South African Class NG4 4-6-2T
|NGR Class N 4-6-2T 1911|
South African Class NG4 4-6-2T
No. NG16, restored at Sandstone Estates, 4 May 2013
In 1911, shortly before being amalgamated into the South African Railways, the Natal Government Railways placed the first two of seven 4-6-2 Pacific type narrow-gauge tank steam locomotives in service. In 1912, when these two locomotives were assimilated into the South African Railways, they retained their engine numbers, but with an "NG" prefix added.
Five more of these locomotives were delivered to the South African Railways in 1913 and 1914. When a system of grouping narrow-gauge locomotives into classes was eventually introduced somewhere between 1928 and 1930, they were all designated Class NG4.
Natal's narrow gauge
By 1906, the Natal Government had realised that light railways were essential as feeders to open up fertile districts which were distant from the existing main- and branch lines, particularly when the intervening stretches of country were difficult from an engineering point of view.
Like their two predecessor locomotive types, the Hunslet Side-tank of 1906 and the Hawthorn Leslie Side-tank of 1907, this third batch of narrow-gauge 4-6-2T Pacific locomotives of the Natal Government Railways (NGR) were also built to the design of NGR Locomotive Superintendent D.A. Hendrie, using the Hawthorn Leslie drawings for the Class NG3. The majority of their parts were interchangeable with those of the earlier engines.
- Two locomotives were ordered on 10 January 1911. They were dispatched from the factory in September of that same year with Kerr, Stuart works numbers 1207 and 1208, for delivery to the Natal Government Railways. They were numbered NGR 10 and 11 and designated Class N on the NGR roster.
- Two more were ordered on 28 September 1912. They were dispatched from the factory in April and May 1913 with works numbers 1294 and 1295, for delivery to the South African Railways (SAR). They were numbered SAR NG12 and NG13.
- Three more were ordered on 10 June 1913. They were dispatched from the factory in July 1914 with works numbers 1342 to 1344. They were numbered SAR NG14 to NG16.
These locomotives were virtually identical to the Hawthorn Leslie Side Tanks, except for their boiler and firebox design. The boiler pitch had been raised from 4 feet 6 inches (1,372 millimetres) to 4 feet 9 inches (1,448 millimetres) to make a larger firebox possible. They had outside plate frames, Belpaire fireboxes and used Walschaerts valve gear.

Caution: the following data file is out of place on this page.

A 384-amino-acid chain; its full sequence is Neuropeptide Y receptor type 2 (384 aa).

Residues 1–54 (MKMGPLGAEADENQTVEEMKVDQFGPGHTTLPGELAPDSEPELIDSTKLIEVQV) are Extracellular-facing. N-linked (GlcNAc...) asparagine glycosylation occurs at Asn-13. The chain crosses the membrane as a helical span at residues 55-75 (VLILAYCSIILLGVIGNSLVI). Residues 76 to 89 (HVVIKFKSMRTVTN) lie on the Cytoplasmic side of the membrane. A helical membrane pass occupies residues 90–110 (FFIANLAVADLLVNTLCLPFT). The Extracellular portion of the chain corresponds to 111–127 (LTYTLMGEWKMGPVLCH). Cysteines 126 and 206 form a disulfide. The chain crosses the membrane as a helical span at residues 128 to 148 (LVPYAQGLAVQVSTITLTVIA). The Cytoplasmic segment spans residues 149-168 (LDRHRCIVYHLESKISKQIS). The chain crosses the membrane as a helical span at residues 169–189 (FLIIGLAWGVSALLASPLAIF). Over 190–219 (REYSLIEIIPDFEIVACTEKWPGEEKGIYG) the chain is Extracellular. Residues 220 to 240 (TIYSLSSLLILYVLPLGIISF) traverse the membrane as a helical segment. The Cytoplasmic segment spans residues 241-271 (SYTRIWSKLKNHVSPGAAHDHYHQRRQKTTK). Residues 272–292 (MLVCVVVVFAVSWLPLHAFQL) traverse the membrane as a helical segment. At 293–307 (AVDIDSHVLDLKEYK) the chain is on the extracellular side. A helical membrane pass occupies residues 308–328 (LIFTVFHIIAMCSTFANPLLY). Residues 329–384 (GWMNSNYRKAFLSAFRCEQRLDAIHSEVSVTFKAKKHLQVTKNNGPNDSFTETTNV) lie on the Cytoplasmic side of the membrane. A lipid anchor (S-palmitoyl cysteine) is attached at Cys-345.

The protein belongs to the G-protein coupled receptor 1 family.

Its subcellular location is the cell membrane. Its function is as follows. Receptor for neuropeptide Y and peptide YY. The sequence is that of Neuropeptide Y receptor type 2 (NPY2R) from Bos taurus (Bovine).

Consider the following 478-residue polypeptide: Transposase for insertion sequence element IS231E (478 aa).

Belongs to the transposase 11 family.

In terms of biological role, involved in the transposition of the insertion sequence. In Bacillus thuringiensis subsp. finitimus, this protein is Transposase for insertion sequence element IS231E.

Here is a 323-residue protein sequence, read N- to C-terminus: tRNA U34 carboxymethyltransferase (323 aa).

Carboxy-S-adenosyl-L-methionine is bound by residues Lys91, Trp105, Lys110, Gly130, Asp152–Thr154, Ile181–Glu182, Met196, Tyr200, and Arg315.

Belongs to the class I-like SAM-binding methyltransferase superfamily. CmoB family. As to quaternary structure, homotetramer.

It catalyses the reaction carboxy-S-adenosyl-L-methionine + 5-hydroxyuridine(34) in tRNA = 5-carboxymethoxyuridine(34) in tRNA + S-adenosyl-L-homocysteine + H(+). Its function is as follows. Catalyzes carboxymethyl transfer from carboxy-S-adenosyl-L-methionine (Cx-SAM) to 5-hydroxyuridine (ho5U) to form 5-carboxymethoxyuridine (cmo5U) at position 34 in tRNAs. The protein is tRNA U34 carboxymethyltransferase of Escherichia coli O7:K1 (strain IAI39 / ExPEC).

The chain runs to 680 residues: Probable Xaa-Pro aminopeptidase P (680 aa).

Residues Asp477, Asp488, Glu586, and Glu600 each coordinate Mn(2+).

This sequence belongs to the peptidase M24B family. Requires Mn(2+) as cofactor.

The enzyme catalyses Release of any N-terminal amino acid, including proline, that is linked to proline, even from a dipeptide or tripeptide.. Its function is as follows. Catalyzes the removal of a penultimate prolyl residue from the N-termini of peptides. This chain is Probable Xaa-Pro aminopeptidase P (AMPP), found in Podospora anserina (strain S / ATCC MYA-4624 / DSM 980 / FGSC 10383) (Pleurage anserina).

The most obvious visual differences from the Hawthorn Leslie locomotives were the higher side tanks, the less ornate sand boxes on top of the boiler and the Belpaire firebox hump. As built, they had no headlamps, but some were later equipped with the large oil headlamps which were in use on the SAR at the time.
When the Union of South Africa was established on 31 May 1910, the three Colonial government railways (Cape Government Railways, NGR and Central South African Railways) were united under a single administration to control and administer the railways, ports and harbours of the Union. Although the South African Railways and Harbours came into existence in 1910, the actual classification and renumbering of all the rolling stock of the three constituent railways were only implemented with effect from 1 January 1912.
In 1912, narrow-gauge locomotives were included in the SAR's narrow-gauge numbering scheme, but were not classified. They retained their existing engine numbers, but with an "NG" number prefix for narrow gauge. The two locomotives which had been delivered in 1911, listed as "Late Administration S.A.R. numbers 10 and 11" in the renumbering lists, were therefore renumbered NG10 and NG11.
The Class NG4 was placed in service on the Alfred County Railway of which the first section to Paddock was opened on 8 November 1911, to work from Port Shepstone on the Natal South Coast to Harding. With the exception of no. NG12, all remained working on the three Natal narrow-gauge branches for their entire service lives.
First World War
In 1915, shortly after the outbreak of the First World War, the German South West Africa colony was occupied by the Union Defence Forces. Since a large part of the territory's railway infrastructure was destroyed or damaged by retreating German forces, an urgent need arose for locomotives for use on the narrow-gauge lines in that territory. In 1917, no. NG12 was transferred to the Defence Department for service in South West Africa. It returned to Natal after the war.
No. NG11 was sold to the Savane Sawmills of Rhodesian Timber Concessions in 1942. The last one to remain in service, no. NG16, was sold to the Rustenburg Platinum Mines (RPM) in 1948, where it was renumbered to RPM no. 8.
No. NG16 is the only known survivor. RPM returned it to the SAR for preservation in 1969 or 1970, but it was only restored to working order after Sandstone Estates acquired it on 31 January 2003.
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